Long-Term Coffee Consumption Paper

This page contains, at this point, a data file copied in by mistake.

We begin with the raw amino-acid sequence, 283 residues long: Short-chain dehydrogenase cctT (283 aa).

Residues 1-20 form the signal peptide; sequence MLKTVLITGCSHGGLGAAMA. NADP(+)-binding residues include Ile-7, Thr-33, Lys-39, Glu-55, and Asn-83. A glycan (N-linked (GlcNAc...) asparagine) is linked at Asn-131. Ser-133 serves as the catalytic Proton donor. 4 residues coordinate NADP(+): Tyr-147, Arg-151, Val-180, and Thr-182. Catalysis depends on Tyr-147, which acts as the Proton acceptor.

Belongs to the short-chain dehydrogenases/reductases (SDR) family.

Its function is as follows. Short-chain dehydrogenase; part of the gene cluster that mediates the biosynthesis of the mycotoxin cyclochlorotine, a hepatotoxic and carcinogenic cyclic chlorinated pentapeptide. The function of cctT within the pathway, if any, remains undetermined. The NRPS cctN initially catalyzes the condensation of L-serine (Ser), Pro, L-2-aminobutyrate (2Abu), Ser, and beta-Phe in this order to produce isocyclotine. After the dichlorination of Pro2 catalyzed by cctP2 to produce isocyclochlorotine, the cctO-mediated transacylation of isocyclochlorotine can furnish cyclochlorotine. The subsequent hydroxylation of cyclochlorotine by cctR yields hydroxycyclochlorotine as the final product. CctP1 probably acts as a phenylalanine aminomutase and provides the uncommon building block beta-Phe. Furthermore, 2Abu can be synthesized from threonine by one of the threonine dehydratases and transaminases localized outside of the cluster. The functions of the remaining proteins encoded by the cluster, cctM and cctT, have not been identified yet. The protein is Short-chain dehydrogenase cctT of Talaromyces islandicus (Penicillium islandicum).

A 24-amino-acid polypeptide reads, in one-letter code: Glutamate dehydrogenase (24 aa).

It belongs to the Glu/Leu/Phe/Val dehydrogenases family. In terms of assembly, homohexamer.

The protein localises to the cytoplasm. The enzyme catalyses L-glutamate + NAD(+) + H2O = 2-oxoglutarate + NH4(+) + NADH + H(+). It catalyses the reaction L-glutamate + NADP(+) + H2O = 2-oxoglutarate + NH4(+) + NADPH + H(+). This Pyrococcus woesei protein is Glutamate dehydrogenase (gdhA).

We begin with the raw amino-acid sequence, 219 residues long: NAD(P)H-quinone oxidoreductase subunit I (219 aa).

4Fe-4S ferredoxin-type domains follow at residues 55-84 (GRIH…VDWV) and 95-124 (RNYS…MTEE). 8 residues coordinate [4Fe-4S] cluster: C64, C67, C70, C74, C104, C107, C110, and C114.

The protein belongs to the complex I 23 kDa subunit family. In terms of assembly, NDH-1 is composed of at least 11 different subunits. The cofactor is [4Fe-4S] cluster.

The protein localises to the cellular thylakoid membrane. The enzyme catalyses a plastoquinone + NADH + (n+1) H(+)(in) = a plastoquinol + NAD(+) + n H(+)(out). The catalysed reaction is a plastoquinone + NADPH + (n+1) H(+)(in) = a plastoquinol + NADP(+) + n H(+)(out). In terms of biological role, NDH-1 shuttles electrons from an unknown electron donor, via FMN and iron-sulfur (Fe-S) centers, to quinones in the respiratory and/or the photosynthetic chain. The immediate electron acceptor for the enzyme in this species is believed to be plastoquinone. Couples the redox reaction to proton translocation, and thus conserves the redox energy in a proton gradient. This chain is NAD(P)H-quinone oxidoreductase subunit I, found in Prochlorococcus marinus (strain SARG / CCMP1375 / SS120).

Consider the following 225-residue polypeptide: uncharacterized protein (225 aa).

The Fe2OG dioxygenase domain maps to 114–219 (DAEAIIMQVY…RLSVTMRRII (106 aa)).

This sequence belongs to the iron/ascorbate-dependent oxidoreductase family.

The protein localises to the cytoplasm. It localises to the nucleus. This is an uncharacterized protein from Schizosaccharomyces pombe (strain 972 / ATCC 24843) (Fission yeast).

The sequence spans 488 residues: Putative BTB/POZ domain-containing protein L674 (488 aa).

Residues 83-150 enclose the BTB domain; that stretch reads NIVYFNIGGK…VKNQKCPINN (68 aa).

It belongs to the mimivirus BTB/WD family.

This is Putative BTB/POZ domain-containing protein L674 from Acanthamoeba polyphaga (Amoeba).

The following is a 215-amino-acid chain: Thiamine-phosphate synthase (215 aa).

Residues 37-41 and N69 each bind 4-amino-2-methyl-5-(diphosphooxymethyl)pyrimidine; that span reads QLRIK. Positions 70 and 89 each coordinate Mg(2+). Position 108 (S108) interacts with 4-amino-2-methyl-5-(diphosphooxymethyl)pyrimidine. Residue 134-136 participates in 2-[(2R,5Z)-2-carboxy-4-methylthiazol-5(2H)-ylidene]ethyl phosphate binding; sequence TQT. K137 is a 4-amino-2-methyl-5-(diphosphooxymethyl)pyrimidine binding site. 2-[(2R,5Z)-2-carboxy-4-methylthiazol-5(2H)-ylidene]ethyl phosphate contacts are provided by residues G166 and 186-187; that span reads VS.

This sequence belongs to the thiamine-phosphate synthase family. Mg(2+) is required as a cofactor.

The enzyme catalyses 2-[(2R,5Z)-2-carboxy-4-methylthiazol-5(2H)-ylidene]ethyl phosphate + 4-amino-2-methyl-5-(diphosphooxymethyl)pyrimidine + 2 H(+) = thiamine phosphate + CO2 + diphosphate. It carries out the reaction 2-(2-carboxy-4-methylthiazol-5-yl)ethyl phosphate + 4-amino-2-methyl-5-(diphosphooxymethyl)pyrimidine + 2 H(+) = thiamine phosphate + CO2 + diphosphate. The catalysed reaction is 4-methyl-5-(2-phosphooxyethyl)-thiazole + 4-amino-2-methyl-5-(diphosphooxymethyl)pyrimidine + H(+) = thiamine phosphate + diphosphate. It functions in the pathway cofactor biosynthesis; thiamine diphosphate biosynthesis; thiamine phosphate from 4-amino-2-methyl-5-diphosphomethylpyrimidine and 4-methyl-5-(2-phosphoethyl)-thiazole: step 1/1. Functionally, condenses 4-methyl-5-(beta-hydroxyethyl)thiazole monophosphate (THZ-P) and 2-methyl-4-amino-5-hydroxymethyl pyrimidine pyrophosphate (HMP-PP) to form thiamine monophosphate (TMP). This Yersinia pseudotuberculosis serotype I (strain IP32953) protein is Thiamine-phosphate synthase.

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<ul><li><p>Long-Term Coffee Consumption and Risk ofCardiovascular DiseaseA Systematic Review and a DoseResponse Meta-Analysis of Prospective Cohort StudiesMing Ding, MS; Shilpa N. Bhupathiraju, PhD; Ambika Satija, BA; Rob M. van Dam, PhD; Frank B. Hu, MD, PhD</p></li><li><p>Introduction</p></li><li><p>Coffee is one of the most widely consumed beverages around the world.coffee consumption VS chronic disease = important public health implications.1960s, 1980s, 2000sTo examine the doseresponse association of coffee consumption with CVD risk, we conducted a systematic review and metaanalysis of coffee consumption and incidence of total CVD outcomes.</p></li><li><p>Methods &amp; Results</p></li><li><p>Characteristics of Studies2587 potentially relevant citations36 studiesRemainedIn meta-analysis1,283,685 participantsand 47,779 CVD cases,Including28,347 CHD cases12,030 stroke cases7402 other CVD casesfollow-up:6-44 yrs (median 10 yrs)21:Europe, 12:US, 3:Japan</p><p>PubMed and EMBASE were searched for prospective cohort studies (coffee consumption and CVD risk) btw JAN 1966 and MAR 2013 coffee, CVD, coronary heart disease, stroke, mortality, heart failure, MI, IHD, sudden cardiac arrest, and ACSIncluding criteria: Prospective exposure: coffee, includes decaffeinated outcomes: CVD including CHD, stroke, heart failure, mortalityExcluding criteria: Retrospective No standard errors outcomes: Af, H/T, venous thrombus no confounders was adjusted for</p></li><li><p>Risk of CVD for median consumption 1.5 cups/day VS 0 cup/day0.89</p></li><li><p>Risk of CVD for median consumption 3.5 cups/day VS 0 cup/day0.85</p></li><li><p>Risk of CVD for median consumption 5.5 cups/day VS 0 cup/day0.95</p></li><li><p>Discussion</p></li><li><p>Key Point 1nonlinear association between coffee consumption and risk of CVDModerate coffee consumption (35 cups per day) was associated with lower CVD riskHeavy coffee consumption (6 cups per day) was neither associated with a higher nor a lower risk of CVD</p></li><li><p>Key Point 2Previous meta-analysis found no association between moderate coffee consumption and CHD risk in the overall populationwithout adjustment for confounders, which might have biased the RRs upward because of confounding by factors such as smoking.</p></li><li>Key Point 3Liu et al found that 4 cups per day of coffee consumption was associated with increased mortality for participants </li><li><p>Key Point 4U-shaped association between coffee consumption and CVD risk observedA) individuals with hypertension or other conditions related to CVD risk might have changed their coffee consumption.However, we observed no significant difference.B) Heavy coffee consumption was associated with higher risk of CVD, but this is likely due to confounding by smoking.After adjustment, heavy coffee consumption was not significantly associated with CVD.</p></li><li><p>Coffee is a complex chemical mixture the phenolic compound chlorogenic acid, caffeine, minerals such as potassium and magnesium, niacin and its precursor trigonelline, and lignans.associated with higher insulin sensitivity, lower risk of DM, and lower concentrations of inflammatory markers such as CRP and E-selectin.Short-term: caffeine can acutely increase BP and could acutely affect arterial stiffness and endothelium-dependent vasodilation adversely.Long-term: elevated risk of hypertension and a higher level of plasma homocysteine.cafestol in unfiltered coffee increases serum total cholesterol</p></li><li><p>C) The nonlinear U-shaped relationship between coffee consumption and risk of CVD might be due to a combination of beneficial and detrimental effects:For moderate coffee consumption, beneficial effects may be greater than adverse effects, whereas for heavy consumption, detrimental effects may counterbalance beneficial effects.</p></li><li><p>Key Point 5No significant association between decaffeinated coffee consumption with CVD riskconsumption of decaffeinated coffee was much lower than caffeinated coffee, diminishing the power to detectreverse causation problem in that individuals with hypertension or other CVD-related conditions might switch from regular coffee to decaffeinated coffee</p></li><li><p>Key Point 6Cornelis et al showed that the CYP1A2 genotype was an effect modifier between coffee consumption and risk of myocardial infarctionCoffee consumption = higher risk of MI for the slow metabolizer not related to MI risk for fast metabolizerOnly a case-control study that have not yet been replicated in prospective cohort studies</p></li><li><p>Key Point 7Our metaanalysis included 35 cohort studies and 1,283,685 participants.Prospective + differential misclassification of coffee consumption = minimized recall bias + selection biasboth semiparametric and parametric methods, and both analyses indicated a U-shaped relationship between coffee consumption and CVD risk.</p></li><li><p>Key Point 8Given the observational nature of the studies, the possibility of residual confounding cannot be excluded.However, because higher consumption associated with a less healthy lifestyle (cigarette smoking, less physical activity, less healthy diet), the observed association between moderate coffee consumption and a lower CVD risk is unlikely to be explainedResults may not apply to unfiltered coffee (eg, French press, Scandinavian boiled, or Turkish/Greek coffee).</p></li><li><p>ConclusionOur meta-analysis suggests a nonlinear relationship between coffee consumption and CVD risk.Moderate coffee consumption was associated with lower CVD risk, with the lowest CVD risk at 3 to 5 cups per day of coffee consumption.heavy coffee consumption was not associated with CVD risk.This nonlinear association with coffee consumption was for both CHD and stroke.</p></li><li><p>Clinical PerspectiveCoffee is one of the most widely consumed beverages around the world, and its association with cardiovascular disease has been investigated in numerous epidemiological studies.A key issue that remains to be resolved is the doseresponse relationship of long-term coffee consumption with cardiovascular disease (CVD) risk.</p></li><li><p>In the current meta-analysis, we found a nonlinear relationship of coffee consumption with CVD risk: Moderate coffee consumption was associated with lower risk of CVD, with the lowest CVD risk at 3 to 5 cups per day, and heavy coffee consumption was not associated with risk of CVD.</p></li><li><p>The present study provides strong evidence thatlong-term heavy consumption of coffee is not associated with CVD riskprovides insight into the potential mechanism of the nonlinear relationship between coffee consumption and CVD risk</p></li><li><p>Thank you</p></li></ul>